Creatives And Project Managers

November 23, 2013

Project Management

Calendar of Work Hard, Training, Beer

Illustration courtesy of Jeremy Price

Yesterday, two Art Directors and I had a brief discussion about how to plan for regular training for our art teams. Do we enter it as a task in our production management software? Or do we ensure we have enough slack in our schedule and let the artists self-organize for the training time? One Art Director responded with an illustration of the planning for his team… and gave me permission to blog about it.

If creatives think of their schedule as shown in the illustration, why do project managers present schedules like this?

Man peering over long Gantt chart

Photo Credit: Drift Words / CC BY-NC-SA

No wonder eyes gloss over when project plans and schedules are presented to the team! I admit I have been guilty of doing the same thing – repeatedly. I am often asked detail-oriented questions so I feel pressured to provide detailed answers, even though I know eyes will gloss over before I am finished.

An important part of a project manager’s role is to keep the team organized so they can move forward and get done what needs to get done. Plans detailed down to tasks that take less than a day are only useful if the team actually works and thinks that way. So, how do you keep a team of creatives organized?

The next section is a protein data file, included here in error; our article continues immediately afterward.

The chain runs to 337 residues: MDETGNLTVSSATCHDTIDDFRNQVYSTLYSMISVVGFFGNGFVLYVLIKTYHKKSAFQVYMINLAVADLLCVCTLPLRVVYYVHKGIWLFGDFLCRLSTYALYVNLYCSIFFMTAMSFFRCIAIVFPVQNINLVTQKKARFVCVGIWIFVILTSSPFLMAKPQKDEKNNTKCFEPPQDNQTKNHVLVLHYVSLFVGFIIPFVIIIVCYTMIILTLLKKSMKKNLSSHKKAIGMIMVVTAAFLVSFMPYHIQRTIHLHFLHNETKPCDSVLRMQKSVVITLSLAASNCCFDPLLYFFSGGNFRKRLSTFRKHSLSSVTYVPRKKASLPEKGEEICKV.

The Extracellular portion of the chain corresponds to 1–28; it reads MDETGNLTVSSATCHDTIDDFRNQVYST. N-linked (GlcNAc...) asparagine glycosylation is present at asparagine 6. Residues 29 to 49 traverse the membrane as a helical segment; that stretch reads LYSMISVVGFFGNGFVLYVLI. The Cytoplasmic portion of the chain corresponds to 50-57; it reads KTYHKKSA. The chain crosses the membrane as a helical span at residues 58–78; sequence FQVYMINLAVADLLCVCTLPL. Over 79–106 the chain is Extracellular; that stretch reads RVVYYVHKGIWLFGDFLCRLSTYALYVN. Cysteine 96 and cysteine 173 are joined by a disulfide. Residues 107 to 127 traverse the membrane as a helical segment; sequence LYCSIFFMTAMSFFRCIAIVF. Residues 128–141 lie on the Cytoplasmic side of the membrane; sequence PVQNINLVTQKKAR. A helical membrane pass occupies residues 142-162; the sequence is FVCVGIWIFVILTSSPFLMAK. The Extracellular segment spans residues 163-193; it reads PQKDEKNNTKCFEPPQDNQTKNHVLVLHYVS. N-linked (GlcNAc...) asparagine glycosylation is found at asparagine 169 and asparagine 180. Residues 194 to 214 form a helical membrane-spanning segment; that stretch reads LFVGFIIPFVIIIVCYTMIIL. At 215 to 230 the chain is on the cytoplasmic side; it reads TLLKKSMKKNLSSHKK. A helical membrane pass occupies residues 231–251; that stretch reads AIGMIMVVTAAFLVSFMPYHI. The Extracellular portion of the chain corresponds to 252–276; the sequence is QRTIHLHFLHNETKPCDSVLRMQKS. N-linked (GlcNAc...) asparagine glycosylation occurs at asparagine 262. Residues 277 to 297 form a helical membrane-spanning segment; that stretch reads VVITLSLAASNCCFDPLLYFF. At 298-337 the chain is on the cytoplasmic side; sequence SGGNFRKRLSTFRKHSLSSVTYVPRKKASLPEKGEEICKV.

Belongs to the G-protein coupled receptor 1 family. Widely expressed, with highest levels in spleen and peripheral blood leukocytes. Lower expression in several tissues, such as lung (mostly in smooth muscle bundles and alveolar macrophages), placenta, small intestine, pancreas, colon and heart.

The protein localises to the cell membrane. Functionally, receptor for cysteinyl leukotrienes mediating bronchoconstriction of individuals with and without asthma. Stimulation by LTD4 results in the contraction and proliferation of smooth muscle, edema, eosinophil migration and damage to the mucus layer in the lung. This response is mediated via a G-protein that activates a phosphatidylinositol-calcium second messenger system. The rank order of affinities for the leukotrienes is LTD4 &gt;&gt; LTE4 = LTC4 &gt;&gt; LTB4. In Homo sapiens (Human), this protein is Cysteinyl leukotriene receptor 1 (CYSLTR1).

Rather than obsess about small tasks, provide clear and manageable goals and mutually agree on reasonable time-boxes in which to achieve them. Be transparent about business constraints (budget, team, client expectations, etc.) and make sure dependencies are understood. Enforce those time-boxes and constraints, but be open to making tradeoffs to pursue an unexpected opportunity or deal with an unexpected problem. Together we should evaluate the work that needs to be done and the time left to do it and ensure we keep enough flexibility to deal with what comes up. For activities like regular weekly training, set the goals and time-boxes so they completed in four days a week, leaving the fifth day open for stuff that comes up and doing the training.

If this all sounds too fast and loose, a detailed plan can still be the behind-the-scenes support that helps you understand the constraints, define the goals and negotiate the time-boxes. Just don’t expect many other people to read it.

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About Liza Wood

After a dozen years leading video game development projects in a variety of roles, I decided to pursue a Master of Data Science at the University of British Columbia. Studying data science doesn’t mean I’m moving away from leading people. Growing data science teams need collaborative, pragmatic, Agile leadership to connect data to all areas of the business. I would like to share that point of view, along with my experiences, on this blog.

View all posts by Liza Wood

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